Today, New York City declared a public health emergency as 285 people have now been diagnosed with measles in the city since September. The city has also ordered mandatory measles vaccinations. Those who resists could face a $1,000 fine.
Most of these infections can be traced back to one unvaccinated child who contracted the disease while visiting Israel. The infected child then returned to the United States where he infected other unvaccinated children in his community.
Mayor de Blasio is encouraging those who are unvaccinated to vaccinate immediately and reminding New Yorkers that vaccines are safe, saying:
“The measles vaccine works. It is safe, it is effective, it is time-tested . . . the faster everyone heeds the order, the faster we can lift it.”
The mayor is also warning parents that unvaccinated children will not be allowed in schools or day cares. Mayor de Blasio should be applauded for standing firm about the need to vaccinate in the face of this emergency–very good step in containing the disease and stopping its spread.
Yet, more must be done.
As I recommended in this article last month, Mayor de Blasio should also warn New Yorkers that other welfare benefits will be tied to vaccines. The reasoning is simple: If you don’t vaccinate your child, you don’t receive benefits. Mayor de Blasio should also encourage private insurance companies to impose a surcharge on parents who opt out of vaccines for non-medical reasons. Again, the reasoning is simple: If you choose to endanger not only your child but others, you’ll pay since your actions will ultimately cost insurance companies to treat those who have contracted a preventable disease.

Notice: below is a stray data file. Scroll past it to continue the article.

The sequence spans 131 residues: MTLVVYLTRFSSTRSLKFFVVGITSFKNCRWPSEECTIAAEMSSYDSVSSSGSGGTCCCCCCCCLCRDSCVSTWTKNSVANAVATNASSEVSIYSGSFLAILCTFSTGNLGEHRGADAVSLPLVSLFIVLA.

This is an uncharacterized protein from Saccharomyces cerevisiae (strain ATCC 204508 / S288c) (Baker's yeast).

Governors can also do more to help encourage vaccinations. First, 17 states still allow parents to opt out of vaccinating their kids if they have a “philosophical objection” to vaccines. These states should do away with this “philosophical” exemption immediately.
It’s also time for the federal government to fund state-level vaccination-exemption monitoring programs. As Eli Lehrer of the R Street Institute and I wrote in an opinion article last week, these monitoring programs can help state health officials track irresponsible doctors who offer unnecessary “medical” exemptions to parents who simply ask for them. This would discourage this sort of action from doctors and make it harder for parents to forgo vaccinations.
New York City will now spend millions of dollars to contain this latest measles outbreak–money that might have been spent on other city problems, like the housing shortage, the rat infestation problems, traffic and congestion, expanding opioid addiction treatment options, or helping the city’s growing homeless population find the assistance they need.
Sadly, that money will be spent containing the spread of a disease for which we’ve had a vaccine for over 50 years.
What an enormous waste.